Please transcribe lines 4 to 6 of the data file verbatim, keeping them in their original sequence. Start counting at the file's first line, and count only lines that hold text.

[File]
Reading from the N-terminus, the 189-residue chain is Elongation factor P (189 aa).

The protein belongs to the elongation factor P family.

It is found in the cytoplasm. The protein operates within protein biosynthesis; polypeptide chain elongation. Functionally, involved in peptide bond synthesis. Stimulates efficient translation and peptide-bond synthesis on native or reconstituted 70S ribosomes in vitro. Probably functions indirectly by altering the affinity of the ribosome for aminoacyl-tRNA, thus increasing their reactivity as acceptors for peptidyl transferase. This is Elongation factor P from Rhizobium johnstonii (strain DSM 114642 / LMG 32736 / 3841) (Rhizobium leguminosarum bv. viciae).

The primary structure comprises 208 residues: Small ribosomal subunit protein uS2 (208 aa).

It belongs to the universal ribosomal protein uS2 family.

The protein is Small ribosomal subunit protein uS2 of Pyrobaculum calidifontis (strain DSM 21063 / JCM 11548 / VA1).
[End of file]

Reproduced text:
The primary structure comprises 208 residues: Small ribosomal subunit protein uS2 (208 aa).

It belongs to the universal ribosomal protein uS2 family.

The protein is Small ribosomal subunit protein uS2 of Pyrobaculum calidifontis (strain DSM 21063 / JCM 11548 / VA1).